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UK’s tech businesses set to grow four times faster than GDP in 2015 - Barclays

09 February 2015  |  4273 views  |  0 Source: Barclays Bank

Barclays’ Fast Growth Tech survey, which questioned owners and CEOs of UK tech firms1, has revealed that many of the industry’s bright lights are feeling confident about delivering a stellar year of growth in 2015.

The research, independently commissioned by Barclays’ Technology, Media and Telecoms team revealed that on average, businesses surveyed predicted that they will grow by 11% over the course of the year - over four times faster than the UK’s GDP forecast for 20152 (2.6%). The research showed that over half (58%) are expecting their business to grow by up to 10%. Furthermore, 18% are expecting between 10% and 20%, while 9% predicted significant growth of over 20%.

Respondents were even more positive about the outlook for 2016, with the average firm expecting 15% growth on 2015, with 16% of firms predicting growth to top 20%.

Sean Duffy, Managing Director and Head of Barclays’ Technology, Media and Telecoms team, said: “These remarkable growth predictions reveal the optimism and drive of the UK’s world-leading tech sector. The fact that many firms are expecting further growth in 2016 shows that this trend isn’t transient and the UK is a real launch pad for innovative tech businesses. Investors are seeing the UK as an international talent magnet and a platform to grow or launch their business for a number of compelling reasons, including the culture, light-touch regulation, supportive Government policies and access to finance.”

The research quizzed firms which have seen growth in the last year of up to 10%, 10-20% and over 20%. The findings revealed that the fastest growing firms with the lowest turnover of those surveyed (£3-5m) have their own distinct characteristics, which differed to businesses with more modest growth.

Differences between small, fast growth (>20% growth) vs. standard growth firms (<10% growth):
• 93% cited strong leadership as a key catalyst for their firm’s growth in 2014 (vs. 73%)
• 84% said investment in new technology or equipment increased their growth (vs. 67%)
• 80% placed importance on the speed of decision making as a growth enabler (vs. 54%)
• 84% believed maintaining investment in their workforce helped to speed their growth (vs. 54%)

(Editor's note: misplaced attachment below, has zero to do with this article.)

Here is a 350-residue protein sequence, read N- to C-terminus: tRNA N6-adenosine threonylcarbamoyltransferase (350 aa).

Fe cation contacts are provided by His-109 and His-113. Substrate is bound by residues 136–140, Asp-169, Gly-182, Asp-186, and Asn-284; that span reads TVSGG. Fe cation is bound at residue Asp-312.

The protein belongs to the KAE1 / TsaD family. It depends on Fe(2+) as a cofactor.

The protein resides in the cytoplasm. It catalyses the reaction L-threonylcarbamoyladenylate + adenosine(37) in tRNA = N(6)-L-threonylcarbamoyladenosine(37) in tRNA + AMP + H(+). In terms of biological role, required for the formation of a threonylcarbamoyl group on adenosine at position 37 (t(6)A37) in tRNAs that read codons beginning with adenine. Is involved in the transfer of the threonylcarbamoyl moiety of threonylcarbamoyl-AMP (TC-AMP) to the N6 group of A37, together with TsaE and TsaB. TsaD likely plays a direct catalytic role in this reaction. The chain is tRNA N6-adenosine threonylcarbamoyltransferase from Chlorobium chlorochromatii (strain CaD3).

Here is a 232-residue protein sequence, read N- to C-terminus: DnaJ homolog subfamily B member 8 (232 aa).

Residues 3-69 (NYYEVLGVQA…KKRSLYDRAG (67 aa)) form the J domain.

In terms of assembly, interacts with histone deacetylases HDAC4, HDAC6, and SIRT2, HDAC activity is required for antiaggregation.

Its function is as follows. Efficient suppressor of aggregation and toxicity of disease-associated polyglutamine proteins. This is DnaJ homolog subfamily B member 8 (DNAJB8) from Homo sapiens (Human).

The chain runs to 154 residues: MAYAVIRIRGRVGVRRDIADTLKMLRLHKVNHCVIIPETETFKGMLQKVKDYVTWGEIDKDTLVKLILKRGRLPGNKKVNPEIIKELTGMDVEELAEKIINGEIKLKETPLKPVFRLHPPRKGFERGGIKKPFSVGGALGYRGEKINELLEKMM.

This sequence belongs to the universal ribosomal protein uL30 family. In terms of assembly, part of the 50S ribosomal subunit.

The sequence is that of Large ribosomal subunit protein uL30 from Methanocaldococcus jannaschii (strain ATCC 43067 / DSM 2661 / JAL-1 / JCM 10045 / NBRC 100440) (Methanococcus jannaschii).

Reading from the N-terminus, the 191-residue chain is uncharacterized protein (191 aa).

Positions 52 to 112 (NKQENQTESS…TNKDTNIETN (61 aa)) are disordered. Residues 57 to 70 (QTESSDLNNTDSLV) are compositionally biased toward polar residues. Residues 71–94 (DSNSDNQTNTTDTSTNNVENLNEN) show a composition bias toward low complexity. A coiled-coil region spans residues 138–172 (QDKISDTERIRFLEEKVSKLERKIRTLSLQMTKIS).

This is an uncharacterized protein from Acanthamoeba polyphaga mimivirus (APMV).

• 30% said the ability to attract and retain talent was a key challenge (vs. 17%)
• 77% want to progressively grow their business (vs. 63%), while only 5% want to maximise the value of the business in order to sell it (vs. 18%)
• 82% said the success of their business is down to careful strategic planning (vs. 75%)
• 14% expect growth of between 21-50% in 2015 (vs. 1%)

Four fifths (79%) of all the firms surveyed asserted that strong leadership was at the heart of their growth in 2014. In terms of what was likely to be important for sustaining or accelerating growth over the next twelve months, businesses placed particular emphasis on marketing and advertising, in addition to the strong leadership that has helped them achieve success to date. 73% also agreed that developing and protecting their IP was critical to the success of the business.

When considering the challenges facing the business in 2015, increased competition (29%) and the ability to attract and retain talent (25%) were the most pressing concerns for business chiefs.

Another key difference distinguishing small, fast growing businesses from their standard growth peers is their heightened focus on reviewing their tax positions for growth - 62% agreed this was important, versus 31%. This could reflect their level of awareness and appetite for attractive Government tax benefit schemes, such as Patent Box3.

Nearly half (46%) of all the tech businesses surveyed stated that the Government provides sufficient support in enabling them to grow, this increased to 55% for small, fast growth firms. When asked about the financial challenges the business would face in 2015%, increased costs (21%) and managing cashflow (19%) were the biggest concerns for respondents overall.

Sean Duffy continued: “Strong leadership rang out loud and clear as being critical for growth, and this is particularly important in the first few years of a business’ life. It’s also even more relevant for fast growth businesses, which experience unique stressors and demands on their cash flow, requiring their leaders to make many major decisions at speed in order to keep pace. It takes an extremely strong and dynamic individual to have a clear vision and the energy to lead their workforce to success in this type of supercharged environment.”

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